Last day of Emancipendence octave
All by myself, I say prayers of thanks for eight days for all who made Emancipation and Independence possible, and I have been doing this from 2010.
In Roman Catholic circles eight days of prayer is called an octave, while nine days of prayer is called a novena. I begin my private and unofficial Octave of Emancipendence on July 31, the eve of our Emancipation and end on the day after political independence August 7.
And today being the last day of the octave, the prayers today are about how much we have achieved in our 52 years of political Independence. The intention is to start a movement in which groups gather across the country in their respective churches to do the prayers. Hopefully, I will get around to organising this by next year.
Each day of the octave I cover different topics in chronological order. These include the anxiety for freedom on the eve of Emancipation, the apprenticeship period before full Emancipation in 1838, the Morant Bay Rebellion of 1865, and the changes that came as a result of that. I also cover Marcus Garvey, Norman Manley and Alexander Bustamante, self-government, political independence, and the post-Independence era.
As a result of the Morant Bay Rebellion, in which the tyrannical Governor Sir Edward John Eyre slaughtered some 900 persons, there was a Royal Commission of Enquiry. Governor Eyre was a casualty of that enquiry, as he was sent back to England in disgrace. Certain recommendations were made and a new governor, Sir John Peter Grant, was appointed to make certain structural changes.
The Rio Cobre irrigation scheme was built, the Marescaux Road reservoir was built, Bellevue (psychiatric) Hospital (originally known as the Asylum) was established, the Kingston Public Hospital was built, and an up-to-date police force was established. The problem was that the police force was established to ensure that the poor peasants would never again rise up against the white planter class. Although we are now 52 years politically independent, I am not sure how much the training of police has changed, apart from coming in line with technological advancements.
Two weeks ago, I seemed to have touched a nerve with one person who responded in the Jamaica Observer online. I wrote about the police shooting at the rally at the Stadium for Mandela, and that I 'cotched' in a seat with Jennifer Edwards, then the mayor of Spanish Town, who recognised me from my columns in the defunct Jamaica Record.
The writer asked if I was writing about Mandela or giving a history of police brutality and remarked that I had failed miserably on both counts. On the contrary, the fact that he wrote about it showed that I had succeeded on both counts.
He further stated that I should have gone the way of the Jamaica Record. I take it that I should have died at the same time that the Record became defunct and that the mayor should have left thumb tacks on the seat.
Is the writer a policeman or was he ever in the force? Did he have anything to do with the shooting incident at the rally for Mandela 23 years ago? Whatever the correct answers might be to my queries, it is quite clear that, in writing about the matter, he does not think I should still be up and about this side of the grave.
While there is a history of police brutality almost everywhere in the world, we in Jamaica need to change the training of the police force so that they will have a different mindset while carrying out their duties. But this should be accompanied by a values and attitudes programme for all of our citizens, because we have a crime problem that goes back to the time of the pirates.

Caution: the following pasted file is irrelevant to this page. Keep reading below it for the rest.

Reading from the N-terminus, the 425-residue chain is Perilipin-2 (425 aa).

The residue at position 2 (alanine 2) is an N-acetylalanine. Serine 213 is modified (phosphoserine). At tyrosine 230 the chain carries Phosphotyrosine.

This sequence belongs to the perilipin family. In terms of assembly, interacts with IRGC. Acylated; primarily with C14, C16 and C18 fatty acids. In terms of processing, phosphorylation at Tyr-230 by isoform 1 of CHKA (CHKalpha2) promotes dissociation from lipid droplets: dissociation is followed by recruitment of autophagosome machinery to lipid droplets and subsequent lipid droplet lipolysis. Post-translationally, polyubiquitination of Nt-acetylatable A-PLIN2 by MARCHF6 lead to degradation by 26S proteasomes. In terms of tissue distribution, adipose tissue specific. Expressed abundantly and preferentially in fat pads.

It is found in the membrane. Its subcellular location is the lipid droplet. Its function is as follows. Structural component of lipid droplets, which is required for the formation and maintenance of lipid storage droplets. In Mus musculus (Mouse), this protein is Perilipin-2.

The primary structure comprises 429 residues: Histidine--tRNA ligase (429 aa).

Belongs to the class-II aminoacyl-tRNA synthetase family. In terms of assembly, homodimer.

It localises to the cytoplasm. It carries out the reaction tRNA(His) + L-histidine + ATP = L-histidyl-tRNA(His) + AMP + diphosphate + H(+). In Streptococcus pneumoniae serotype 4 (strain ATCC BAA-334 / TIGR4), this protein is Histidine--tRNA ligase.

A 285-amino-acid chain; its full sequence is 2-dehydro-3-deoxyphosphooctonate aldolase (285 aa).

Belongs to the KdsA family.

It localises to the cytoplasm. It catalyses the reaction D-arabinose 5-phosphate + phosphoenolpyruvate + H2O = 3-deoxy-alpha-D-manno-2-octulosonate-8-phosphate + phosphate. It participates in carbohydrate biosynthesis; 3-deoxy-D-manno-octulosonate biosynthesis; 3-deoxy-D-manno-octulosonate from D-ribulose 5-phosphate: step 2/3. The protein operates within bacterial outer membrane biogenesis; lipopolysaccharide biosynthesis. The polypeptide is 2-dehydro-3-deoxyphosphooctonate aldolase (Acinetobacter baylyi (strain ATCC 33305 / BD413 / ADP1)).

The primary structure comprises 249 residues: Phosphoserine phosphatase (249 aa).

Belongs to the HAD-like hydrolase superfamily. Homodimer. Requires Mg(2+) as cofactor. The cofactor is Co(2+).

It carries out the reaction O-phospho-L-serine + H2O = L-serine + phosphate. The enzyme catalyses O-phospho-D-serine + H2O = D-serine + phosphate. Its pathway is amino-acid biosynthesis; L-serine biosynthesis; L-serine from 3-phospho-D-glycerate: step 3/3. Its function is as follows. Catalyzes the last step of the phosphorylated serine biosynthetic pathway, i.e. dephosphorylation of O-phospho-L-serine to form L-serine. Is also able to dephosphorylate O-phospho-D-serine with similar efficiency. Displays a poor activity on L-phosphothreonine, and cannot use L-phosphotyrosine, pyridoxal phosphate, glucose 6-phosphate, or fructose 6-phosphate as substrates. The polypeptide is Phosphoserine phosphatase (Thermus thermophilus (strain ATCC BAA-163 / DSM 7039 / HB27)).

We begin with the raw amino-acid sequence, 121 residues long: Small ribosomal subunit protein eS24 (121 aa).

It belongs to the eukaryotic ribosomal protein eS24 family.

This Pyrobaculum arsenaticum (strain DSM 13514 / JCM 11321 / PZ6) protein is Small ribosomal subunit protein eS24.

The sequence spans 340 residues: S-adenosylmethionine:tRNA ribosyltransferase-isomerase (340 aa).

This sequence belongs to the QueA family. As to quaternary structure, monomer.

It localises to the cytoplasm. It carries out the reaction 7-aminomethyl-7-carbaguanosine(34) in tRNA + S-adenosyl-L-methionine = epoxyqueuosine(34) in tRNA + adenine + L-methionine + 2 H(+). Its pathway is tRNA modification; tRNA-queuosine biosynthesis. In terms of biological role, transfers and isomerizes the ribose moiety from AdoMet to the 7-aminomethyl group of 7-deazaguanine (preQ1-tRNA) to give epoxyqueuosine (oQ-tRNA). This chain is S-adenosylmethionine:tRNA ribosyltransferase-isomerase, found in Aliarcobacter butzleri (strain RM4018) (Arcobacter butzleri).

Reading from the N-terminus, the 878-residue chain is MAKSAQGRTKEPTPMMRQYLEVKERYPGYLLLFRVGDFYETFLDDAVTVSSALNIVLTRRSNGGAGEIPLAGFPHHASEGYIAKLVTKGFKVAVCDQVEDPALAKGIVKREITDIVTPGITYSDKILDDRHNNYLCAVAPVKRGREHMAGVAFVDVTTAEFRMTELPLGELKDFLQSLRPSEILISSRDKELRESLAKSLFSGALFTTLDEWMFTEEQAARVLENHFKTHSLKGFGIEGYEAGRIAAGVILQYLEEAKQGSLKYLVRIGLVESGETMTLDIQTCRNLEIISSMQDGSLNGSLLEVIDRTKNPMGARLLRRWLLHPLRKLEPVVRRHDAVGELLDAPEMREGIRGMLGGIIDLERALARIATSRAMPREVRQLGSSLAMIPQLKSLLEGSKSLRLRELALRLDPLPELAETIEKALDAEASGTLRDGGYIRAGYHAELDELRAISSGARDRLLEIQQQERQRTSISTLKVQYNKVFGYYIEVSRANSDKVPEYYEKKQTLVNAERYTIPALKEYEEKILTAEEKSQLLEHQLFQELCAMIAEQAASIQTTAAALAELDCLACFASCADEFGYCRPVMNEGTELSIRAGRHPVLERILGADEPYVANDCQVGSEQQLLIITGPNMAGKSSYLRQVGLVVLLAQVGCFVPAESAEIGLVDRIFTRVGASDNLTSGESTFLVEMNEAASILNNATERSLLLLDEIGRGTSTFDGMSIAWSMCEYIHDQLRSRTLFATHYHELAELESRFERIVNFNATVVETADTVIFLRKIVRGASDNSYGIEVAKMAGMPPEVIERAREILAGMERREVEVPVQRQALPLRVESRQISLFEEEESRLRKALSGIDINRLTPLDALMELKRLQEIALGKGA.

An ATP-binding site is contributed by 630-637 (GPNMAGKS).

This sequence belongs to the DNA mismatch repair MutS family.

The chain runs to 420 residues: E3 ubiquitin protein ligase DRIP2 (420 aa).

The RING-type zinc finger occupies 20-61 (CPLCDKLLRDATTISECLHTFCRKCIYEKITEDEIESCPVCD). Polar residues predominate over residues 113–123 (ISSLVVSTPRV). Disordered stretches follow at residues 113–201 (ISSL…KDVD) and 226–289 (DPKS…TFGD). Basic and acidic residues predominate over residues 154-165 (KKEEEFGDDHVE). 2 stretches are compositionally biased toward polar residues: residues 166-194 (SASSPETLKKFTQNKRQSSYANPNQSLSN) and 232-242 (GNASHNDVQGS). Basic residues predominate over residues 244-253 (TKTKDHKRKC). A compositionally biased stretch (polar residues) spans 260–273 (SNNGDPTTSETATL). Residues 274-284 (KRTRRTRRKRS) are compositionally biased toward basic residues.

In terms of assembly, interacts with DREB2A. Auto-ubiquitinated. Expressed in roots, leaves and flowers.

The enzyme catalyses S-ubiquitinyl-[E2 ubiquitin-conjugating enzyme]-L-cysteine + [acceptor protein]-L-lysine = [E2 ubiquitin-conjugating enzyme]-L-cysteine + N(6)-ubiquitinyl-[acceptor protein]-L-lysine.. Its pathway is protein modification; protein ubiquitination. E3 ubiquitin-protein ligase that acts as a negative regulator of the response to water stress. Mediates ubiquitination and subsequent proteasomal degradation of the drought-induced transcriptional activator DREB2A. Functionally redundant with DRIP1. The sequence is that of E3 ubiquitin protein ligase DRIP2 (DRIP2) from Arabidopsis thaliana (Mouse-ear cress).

The criminal pirate Henry Morgan was made governor of Jamaica to control piracy, and he did this by selling land cheaply to the pirates who became the aristocrats. And, from that time onward, we have had a problem with crime and violence. This was exacerbated since the time of the establishment of the political parties in preparation for self-government. Today, violence is mostly not political.
I have stated time and again that I am a Norman Manleyist, but not a member or a supporter of any political party. I am not my brother, who is in one political party, and I am not my first cousin, who is in another. I repeat: I believe that the greatest difference between the political parties is in the spelling. Earlier this year, one writer asked how I could be a Norman Manleyist when he gave us such a backward constitution.
Norman Manley, as all the leaders of former colonies aspiring for independence did, made sure that the constitution would not be so radical as to cause the British not to grant the Independence. Norman Manley, as far as I know, had the intention of changing the constitution had he been elected prime minister of Jamaica. But, as it turned out, the Jamaica Labour Party won the April 10, 1962 General Election and Sir Alexander Bustamante was sworn in as premier and became prime minister on August 6, 1962.
On this the last day of this octave, when I focus on the post-Independence era, I recognise we are not fully emancipated from mental slavery. One manifestation of this is the widely held opinion that Jamaica was better off under The Queen. Some speak about the Caymans, which have made certain economic advancements as a colony.
However, Cayman is not a crown colony but a self-governing colony, as Jamaica was in the years leading up to Independence. One writer from Grand Cayman stated that the only thing that England does for them is to pay the governor, and that most of the Cayman Islands' advances have come about since the Caymans achieved full self-government.
Last week, I wrote about the Jesuit contribution to our development in my column, which was headlined 'Loyola and Emancipendence'. I omitted the fact that a Jesuit led the construction of the first-ever housing scheme in Jamaica at Homestead in Bamboo, St Ann, in the 1940s.